Last week’s County Council meeting opened with an invocation: “Fill us with your grace as we make decisions that will affect the citizens, businesses, environment, and the future of Georgetown County. Put within us a revitalized energy of progress as we move forward in 2023. Continue to remind us that all we do as stewards over the land is . . . in the service of humanity and progress in Georgetown County.”
These opening remarks foreshadowed a stark contrast between rhetoric and actions.
Last year, planning department staff painstakingly crafted a Natural Resources Element (“NRE”) that set important, meaningful, attainable goals to enhance and protect the invaluable, irreplaceable natural resources that make Georgetown County unique. Multiple drafts were refined based on months of extensive input from community members and local organizations, and staff went above and beyond to ensure that the process was transparent and inclusive. After many updates, workshops, meetings, and public hearings, the Planning Commission unanimously approved a plan reflective of the community’s priorities and vision for the future.
Inexplicably, the NRE that was presented to County Council was almost unrecognizable, a mere shell of its former version, evidently gutted by County Administrator Angela Christian behind closed doors. Thankfully, the goal of drafting a wetland protection ordinance—which is needed now more than ever to mitigate increasing flooding events—remained. Yet elimination of nearly every other aspirational goal— without any public involvement or accountability—significantly and summarily weakened the NRE in defiance of the public’s express desire to prioritize and protect our water quality, wildlife habitats, beaches, rivers, and other natural systems.
County Council was complicit in stripping away months of planning staff work and public input. Without any substantive discussion, each and every member voted to approve the amended version.
This is not how local government should work.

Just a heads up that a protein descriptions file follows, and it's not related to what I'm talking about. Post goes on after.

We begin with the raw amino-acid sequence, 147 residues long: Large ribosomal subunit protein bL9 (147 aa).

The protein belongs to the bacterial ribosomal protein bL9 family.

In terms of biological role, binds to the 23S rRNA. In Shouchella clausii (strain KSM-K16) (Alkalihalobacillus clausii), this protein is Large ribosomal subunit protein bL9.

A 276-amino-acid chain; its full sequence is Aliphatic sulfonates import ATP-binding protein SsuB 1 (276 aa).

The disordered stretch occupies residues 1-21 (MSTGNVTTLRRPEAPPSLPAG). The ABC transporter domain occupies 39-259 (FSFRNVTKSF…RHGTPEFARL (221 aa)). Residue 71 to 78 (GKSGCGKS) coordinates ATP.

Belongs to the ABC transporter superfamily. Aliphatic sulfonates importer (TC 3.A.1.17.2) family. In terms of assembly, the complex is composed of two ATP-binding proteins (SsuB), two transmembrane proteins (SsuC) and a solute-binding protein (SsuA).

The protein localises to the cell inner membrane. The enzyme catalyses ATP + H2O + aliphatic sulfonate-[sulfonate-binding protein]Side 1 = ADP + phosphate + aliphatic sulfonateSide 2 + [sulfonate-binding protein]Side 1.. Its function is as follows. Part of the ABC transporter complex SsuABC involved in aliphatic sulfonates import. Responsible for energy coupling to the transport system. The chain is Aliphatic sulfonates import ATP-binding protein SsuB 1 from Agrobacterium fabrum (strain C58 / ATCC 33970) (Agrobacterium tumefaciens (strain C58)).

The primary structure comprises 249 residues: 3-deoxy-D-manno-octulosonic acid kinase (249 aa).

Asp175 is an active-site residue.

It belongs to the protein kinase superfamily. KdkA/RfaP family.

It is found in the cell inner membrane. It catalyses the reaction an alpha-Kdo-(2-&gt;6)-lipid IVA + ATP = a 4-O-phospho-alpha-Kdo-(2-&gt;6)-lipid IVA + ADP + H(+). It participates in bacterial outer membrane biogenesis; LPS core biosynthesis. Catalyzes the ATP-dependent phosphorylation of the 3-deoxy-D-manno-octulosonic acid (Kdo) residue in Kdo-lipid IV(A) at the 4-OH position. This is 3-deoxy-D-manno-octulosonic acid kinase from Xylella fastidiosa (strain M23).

Aside from the fact that the NRE was watered down and stripped of some of its most important goals and strategies, the vote was truly a slap in the face to every individual who gave of their time and knowledge to develop it. Months of outreach and input were trashed with the stoke of a pen.
The state legislature intended for local comprehensive planning to be a collaborative effort between local decision-makers and the community, and it unmistakably charged the Planning Commission with this task – not County Administration.
Expense was cited as the reason for most of the changes, yet County Administration nixed one revenue-generating strategy and failed to consider a multitude of state and federal grant opportunities, not to mention creative solutions like economic incentives and partnerships with organizations who have the expertise and means to help.
Comprehensive planning is meant to be visionary, outlining goals and identifying strategies to explore over the next decade. But aside from the wetlands ordinance goal, the NRE approved last Tuesday fails to set aspirational goals for natural systems that are a priority for residents, and indeed necessary for our own health and quality of life. What happened to the “revitalized energy of progress” and “steward[ship] over the land”? Actions speak louder than words – and the County’s recent actions have sent a clear message: we will ignore public input, we will not set meaningful goals to protect our natural resources, and we will not follow the law.
South Carolina Environmental Law Project
(Letter to the Editor published in the February 23, 2023 edition of the Coastal Observer.)